EYE PROTECTION: A BASIC UNDERSTANDING OF THE OSHA STANDARD
Sealant, Waterproofing and Restoration Institute toolbox talk on eye protection.
There are 2.4 million eye injuries annually in America. With the use of eye protection, at least 90% of them could be prevented. Personal protective equipment (PPE) for the eyes and face is designed to prevent or lessen the severity of injuries to workers.
Provisions for Eye Protection
The employer shall ensure that each affected employee uses appropriate eye or face protection when exposed to eye or face hazards from flying particles, molten metal, liquid chemicals, acids or caustic liquids, chemical gases or vapors, or potentially injurious light radiation.
Common Causes of Eye Injuries
- Flying objects
- Harmful radiation
- Any combination of these or other hazards
Safety Eyewear Protection Includes:
- Non-prescription and prescription safety glasses
- Face shields
- Full-face respirators
The safety eyewear must have “Z87+” marked on the frame and in some cases the lens.
Potential Eye Hazard Examples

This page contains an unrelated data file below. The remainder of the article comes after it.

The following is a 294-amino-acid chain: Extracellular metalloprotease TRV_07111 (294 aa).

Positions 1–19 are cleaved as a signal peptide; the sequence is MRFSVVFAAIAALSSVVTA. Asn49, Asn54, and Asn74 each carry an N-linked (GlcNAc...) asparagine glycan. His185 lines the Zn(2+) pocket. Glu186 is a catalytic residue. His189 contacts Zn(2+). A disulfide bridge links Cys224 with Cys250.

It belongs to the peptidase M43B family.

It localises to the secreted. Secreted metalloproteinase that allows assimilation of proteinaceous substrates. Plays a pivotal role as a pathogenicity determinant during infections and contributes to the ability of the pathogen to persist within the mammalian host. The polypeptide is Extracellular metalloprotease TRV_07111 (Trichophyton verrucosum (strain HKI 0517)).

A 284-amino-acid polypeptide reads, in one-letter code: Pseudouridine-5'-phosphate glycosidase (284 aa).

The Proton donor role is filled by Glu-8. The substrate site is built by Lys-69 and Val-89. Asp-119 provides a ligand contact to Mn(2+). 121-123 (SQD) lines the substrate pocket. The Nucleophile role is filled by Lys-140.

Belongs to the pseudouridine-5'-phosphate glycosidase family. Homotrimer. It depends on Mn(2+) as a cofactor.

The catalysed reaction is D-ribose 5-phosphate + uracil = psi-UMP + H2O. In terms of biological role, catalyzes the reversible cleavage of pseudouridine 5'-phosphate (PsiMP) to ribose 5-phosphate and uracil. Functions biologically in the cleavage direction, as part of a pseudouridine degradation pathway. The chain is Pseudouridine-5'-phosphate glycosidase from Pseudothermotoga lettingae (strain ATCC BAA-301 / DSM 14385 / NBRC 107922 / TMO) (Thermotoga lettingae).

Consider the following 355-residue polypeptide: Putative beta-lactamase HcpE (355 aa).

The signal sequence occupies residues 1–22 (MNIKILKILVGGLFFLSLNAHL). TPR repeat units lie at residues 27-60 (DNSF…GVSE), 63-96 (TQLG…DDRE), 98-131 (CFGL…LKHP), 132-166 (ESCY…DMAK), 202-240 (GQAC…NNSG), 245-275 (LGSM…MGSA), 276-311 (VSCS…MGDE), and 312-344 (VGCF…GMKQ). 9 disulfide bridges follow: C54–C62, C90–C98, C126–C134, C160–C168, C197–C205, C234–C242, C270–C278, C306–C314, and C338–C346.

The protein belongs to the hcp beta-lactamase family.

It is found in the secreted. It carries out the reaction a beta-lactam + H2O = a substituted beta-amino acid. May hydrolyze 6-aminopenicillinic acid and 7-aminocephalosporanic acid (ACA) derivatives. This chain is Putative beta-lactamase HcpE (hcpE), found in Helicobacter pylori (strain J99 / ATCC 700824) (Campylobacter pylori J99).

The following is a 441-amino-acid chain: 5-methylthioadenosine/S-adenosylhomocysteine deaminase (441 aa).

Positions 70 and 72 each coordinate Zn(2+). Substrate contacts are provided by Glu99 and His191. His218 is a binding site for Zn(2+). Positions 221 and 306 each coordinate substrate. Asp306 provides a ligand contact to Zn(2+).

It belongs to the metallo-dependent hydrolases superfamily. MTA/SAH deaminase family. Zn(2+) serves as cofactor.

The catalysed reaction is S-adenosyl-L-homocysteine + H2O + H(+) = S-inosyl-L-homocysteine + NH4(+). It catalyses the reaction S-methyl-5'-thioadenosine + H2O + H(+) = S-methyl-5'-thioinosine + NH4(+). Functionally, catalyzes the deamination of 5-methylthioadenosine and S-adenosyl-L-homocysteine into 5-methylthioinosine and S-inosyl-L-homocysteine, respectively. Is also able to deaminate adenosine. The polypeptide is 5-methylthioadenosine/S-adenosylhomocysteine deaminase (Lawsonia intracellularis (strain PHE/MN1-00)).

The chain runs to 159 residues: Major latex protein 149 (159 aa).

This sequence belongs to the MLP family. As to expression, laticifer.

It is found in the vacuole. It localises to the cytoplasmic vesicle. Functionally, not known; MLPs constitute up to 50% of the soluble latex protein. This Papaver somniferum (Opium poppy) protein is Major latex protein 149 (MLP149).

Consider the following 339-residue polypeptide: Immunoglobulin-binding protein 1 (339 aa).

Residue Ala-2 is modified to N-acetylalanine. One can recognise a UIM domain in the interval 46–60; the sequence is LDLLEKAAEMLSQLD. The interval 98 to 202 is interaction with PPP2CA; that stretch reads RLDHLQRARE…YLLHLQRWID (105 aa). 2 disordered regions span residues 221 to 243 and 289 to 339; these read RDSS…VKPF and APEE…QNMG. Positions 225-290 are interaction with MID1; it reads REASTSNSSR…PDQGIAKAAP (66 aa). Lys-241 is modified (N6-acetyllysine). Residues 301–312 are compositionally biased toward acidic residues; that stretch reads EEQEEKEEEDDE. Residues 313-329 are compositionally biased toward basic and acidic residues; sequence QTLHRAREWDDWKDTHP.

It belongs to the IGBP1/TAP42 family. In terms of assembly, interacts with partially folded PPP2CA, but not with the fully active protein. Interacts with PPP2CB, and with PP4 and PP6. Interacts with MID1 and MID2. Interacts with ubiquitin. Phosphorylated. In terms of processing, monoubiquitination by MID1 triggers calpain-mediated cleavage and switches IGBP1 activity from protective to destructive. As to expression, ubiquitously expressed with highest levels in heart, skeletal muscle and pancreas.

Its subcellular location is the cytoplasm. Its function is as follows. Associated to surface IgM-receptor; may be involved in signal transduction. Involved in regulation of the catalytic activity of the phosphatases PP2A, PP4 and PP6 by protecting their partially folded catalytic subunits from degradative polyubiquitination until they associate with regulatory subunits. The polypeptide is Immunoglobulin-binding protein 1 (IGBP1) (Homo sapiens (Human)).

- Hammering, grinding, sanding, and masonry work that may produce particles
- Mineral wool or fiberglass insulation installation may lead to particle contact with the eyes
- Handling liquid chemicals may lead to splashes in the eye
- Wet or powdered cement in the eye can cause a chemical burn
- Welding leads to exposure to arcs and flashes (intense UV radiation) for welders, helpers, and bystanders
- Dusty or windy conditions can lead to particles in the eye
- Eye injuries can result from simply passing through an area where work is being performed
Types of Eye Protection
This is the most common form of protective eyewear. These look like normal glasses, except they have an industrial design and are produced from stronger materials. Designed to protect eyes against impact from small objects in accordance with ANSI Standards. Safety glasses shall have side shields to protect the eyes from material entering from behind the lens. Prescription glasses are not a substitute for safety glasses unless they meet ANSI Standards (normal prescription glasses are rated ‘impact resistant’, which is less stringent than ANSI Standard requirements). Prescription safety glasses shall have identification on the lens or frames to be acceptable as safety eye wear.